Warehouse layout design: With the continued growth and domination of e-commerce in the retail market, the demands on warehouses and distribution centers across the globe are also rising.
Designing a warehouse layout seems like a simple undertaking, but it’s actually quite complex. In fact, the design and layout of your warehouse can make or break your operation’s productivity, impacting picking time, labor hours, and even increasing safety risks through poor traffic flow.
We’ve rounded up expert warehouse design and layout ideas, tips, and strategies to help you design the ideal layout for your facility to optimize productivity and enhance safety:
- Warehouse Layout Planning Tips
- Considerations When Designing a Warehouse Layout
- Warehouse Layout Design Ideas
From higher customer expectations — such as an increase of available product SKUs, overnight delivery, and free returns — to e-commerce brands offering both online and brick-and-mortar shopping and pickup options, the future indicates a need for more warehouse square footage that is managed efficiently to meet these demands.
Warehouse Layout Design
The Need for Storage and Warehousing – Warehouse Layout Design:
A warehouse is a point in the supply chain where raw materials, work-in-process, or finished goods are stored for varying lengths of time. A public warehouse is a business that rents storage space to other firms on a month-to-month basis. They are often used by firms to supplement their own private warehouses.
- Warehouses can be used to add value to a supply chain in two basic ways:
- Storage—allows product to be available where and when it’s needed.
- Transport economies—allows product to be collected, sorted, and distributed efficiently.
Warehouses only add value if the benefits of storing products in a warehouse enough to offset the additional cost associated with carrying any inventory.
warehouse layout optimization
Other potential benefits associated with storage include the following: time bridging, which allows the product to be available when it is needed (e.g., storing spare machine parts at the facility); processing, where for some products (e.g., wine), storage can be considered as a processing operation because the product undergoes a required change during storage; and securing, e.g., nuclear waste storage.
In production, ideally, raw material should arrive at a manufacturing facility just when it is needed and then immediately processed, the resulting products should be fabricated and assembled without delay, and the final finished products should be immediately shipped to their customers; in this situation (what could be termed pure “Just-In-Time” or JIT) there is little need for buffering or storing materials. In practice (including real-world JIT), there usually are economic benefits associated with the buffering and/or storage of raw materials, work in process (WIP), and/or finished goods.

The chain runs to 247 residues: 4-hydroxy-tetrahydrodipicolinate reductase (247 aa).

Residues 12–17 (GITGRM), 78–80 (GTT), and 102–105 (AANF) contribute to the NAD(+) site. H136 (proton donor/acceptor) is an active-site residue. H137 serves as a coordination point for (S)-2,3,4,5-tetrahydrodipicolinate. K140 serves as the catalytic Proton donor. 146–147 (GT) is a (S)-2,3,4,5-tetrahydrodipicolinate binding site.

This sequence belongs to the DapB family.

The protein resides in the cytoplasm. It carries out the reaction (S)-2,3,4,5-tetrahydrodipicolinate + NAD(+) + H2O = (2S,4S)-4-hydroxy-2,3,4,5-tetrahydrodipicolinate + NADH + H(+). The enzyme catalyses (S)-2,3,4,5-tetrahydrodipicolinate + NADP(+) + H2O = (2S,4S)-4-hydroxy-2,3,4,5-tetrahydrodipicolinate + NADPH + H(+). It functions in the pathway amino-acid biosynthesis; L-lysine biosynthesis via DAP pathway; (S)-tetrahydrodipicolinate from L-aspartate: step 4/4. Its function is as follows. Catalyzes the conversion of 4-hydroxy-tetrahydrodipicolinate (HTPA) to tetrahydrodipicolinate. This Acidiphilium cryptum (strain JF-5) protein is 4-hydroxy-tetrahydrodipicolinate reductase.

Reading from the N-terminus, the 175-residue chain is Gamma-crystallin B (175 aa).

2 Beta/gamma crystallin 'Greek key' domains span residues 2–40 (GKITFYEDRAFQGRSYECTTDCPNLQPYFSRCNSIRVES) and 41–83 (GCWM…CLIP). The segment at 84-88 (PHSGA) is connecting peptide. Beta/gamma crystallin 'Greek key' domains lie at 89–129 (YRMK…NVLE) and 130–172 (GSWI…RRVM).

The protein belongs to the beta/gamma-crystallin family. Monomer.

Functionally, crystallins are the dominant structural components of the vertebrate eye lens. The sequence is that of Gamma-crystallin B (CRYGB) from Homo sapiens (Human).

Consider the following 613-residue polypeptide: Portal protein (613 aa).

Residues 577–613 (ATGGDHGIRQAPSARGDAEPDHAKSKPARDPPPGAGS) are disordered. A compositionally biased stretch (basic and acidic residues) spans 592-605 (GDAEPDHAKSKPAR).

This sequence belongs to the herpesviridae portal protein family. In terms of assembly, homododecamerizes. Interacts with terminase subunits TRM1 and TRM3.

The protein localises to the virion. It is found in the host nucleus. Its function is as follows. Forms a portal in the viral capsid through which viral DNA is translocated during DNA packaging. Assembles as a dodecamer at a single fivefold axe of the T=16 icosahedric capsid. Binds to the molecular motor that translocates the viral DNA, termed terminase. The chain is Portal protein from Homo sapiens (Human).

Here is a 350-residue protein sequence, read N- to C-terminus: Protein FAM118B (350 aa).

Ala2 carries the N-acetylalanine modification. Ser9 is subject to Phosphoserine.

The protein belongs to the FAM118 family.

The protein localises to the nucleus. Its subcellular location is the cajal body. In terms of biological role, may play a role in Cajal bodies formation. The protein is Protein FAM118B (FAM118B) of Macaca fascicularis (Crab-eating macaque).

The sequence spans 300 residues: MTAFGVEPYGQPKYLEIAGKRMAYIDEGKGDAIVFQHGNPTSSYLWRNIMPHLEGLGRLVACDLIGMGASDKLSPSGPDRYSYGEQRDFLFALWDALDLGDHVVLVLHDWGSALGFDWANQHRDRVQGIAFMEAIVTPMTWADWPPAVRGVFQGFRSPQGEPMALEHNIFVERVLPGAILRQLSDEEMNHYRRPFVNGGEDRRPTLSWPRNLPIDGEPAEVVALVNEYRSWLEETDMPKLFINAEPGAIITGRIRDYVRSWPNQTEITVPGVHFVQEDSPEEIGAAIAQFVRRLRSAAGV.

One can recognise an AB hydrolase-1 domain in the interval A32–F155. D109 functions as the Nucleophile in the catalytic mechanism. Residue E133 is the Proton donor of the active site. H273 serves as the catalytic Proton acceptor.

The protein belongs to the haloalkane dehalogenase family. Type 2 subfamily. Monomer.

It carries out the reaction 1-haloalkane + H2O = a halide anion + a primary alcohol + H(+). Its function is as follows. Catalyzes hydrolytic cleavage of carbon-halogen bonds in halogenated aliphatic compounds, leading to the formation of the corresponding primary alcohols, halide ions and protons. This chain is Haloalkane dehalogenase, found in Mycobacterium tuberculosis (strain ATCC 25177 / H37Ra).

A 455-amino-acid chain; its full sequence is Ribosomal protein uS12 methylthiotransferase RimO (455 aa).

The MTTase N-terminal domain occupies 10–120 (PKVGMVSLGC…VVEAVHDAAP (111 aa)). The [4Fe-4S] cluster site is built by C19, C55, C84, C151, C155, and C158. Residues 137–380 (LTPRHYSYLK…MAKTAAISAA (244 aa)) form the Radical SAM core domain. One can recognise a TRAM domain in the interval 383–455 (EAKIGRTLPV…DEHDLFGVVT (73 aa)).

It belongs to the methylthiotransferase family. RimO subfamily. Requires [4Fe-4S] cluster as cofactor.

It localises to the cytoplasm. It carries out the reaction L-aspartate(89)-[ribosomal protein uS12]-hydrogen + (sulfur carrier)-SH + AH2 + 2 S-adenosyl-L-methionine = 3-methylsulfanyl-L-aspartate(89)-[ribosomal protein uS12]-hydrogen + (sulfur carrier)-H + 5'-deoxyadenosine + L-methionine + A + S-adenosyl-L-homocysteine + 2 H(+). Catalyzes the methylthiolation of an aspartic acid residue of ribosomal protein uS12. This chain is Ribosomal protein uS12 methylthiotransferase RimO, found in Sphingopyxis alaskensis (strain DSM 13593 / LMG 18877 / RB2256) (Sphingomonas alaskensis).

In distribution, the ideal of no storage can sometimes be realized using cross-docking, where there is a direct flow of material from trucks at the receiving docks to the shipping docks without buffering or storage in-between, but cross-docking requires detailed planning and coordination (e.g., implemented using EDI) that in many cases may not be feasible.
In most cases, the benefits associated with buffering and storage are due to the fixed costs associated with the other elements of production and the impact of variability pooling on achieving a target service level. Storing a product allows the other elements of production to operate more efficiently on a per-unit basis because the fixed costs associated with utilizing the element can be spread over more products; e.g., storing up to a truckload of product in a facility reduces the per-unit costs of shipping, and WIP buffering or storage enables batch production, which reduces the per-unit setup costs.
Storage System Design
Each distinct type of load is termed an item or stock-keeping unit (or SKU); e.g., each different style, size, and color of a garment would be assigned a unique SKU. Units of each item are stored in slots (short for storage location). A slot is a generic term for any of a variety of different types of identifiable storage locations (e.g., racks, bins, marked-off floor areas for block storage). Each slot-item combination has an associated capacity corresponding to the number of units of the item that can be stored in the slot.
The handling costs for the units within an SKU can usually be minimized by always storing and retrieving a unit at the nearest (i.e., least handling effort or cost) available location, or what is termed a closest open location (or COL) policy. As long as the inventory levels of each SKU are controlled, a COL policy will result in an approximate uniform rotation of the items; but, if inventory is not controlled, using a COL policy can result in items remaining at far away slots for a long time. If a strict uniform rotation of the items is required (e.g., due to the items being perishable), then a first-in, first-out (or FIFO) policy can be used. In addition, a last-in, first-out (or LIFO) policy can be used.
As shown in Table 1, warehouse design involves the trade-off between building and handling costs. Handling costs usually dominate building costs when a warehouse is only used for short-term storage while building costs dominate for longer-term storage.
Each accessible storage location in a warehouse is assigned a unique address. Multiple units of an item assigned to a single location correspond to the capacity of the location. It is common to alternate between numeric and alphabetic characters in an address to improve readability and to use even and odd numbers to designate each side of a down aisle.
- The single address scheme shown in Figure 1 can be used for each different storage medium in the warehouse: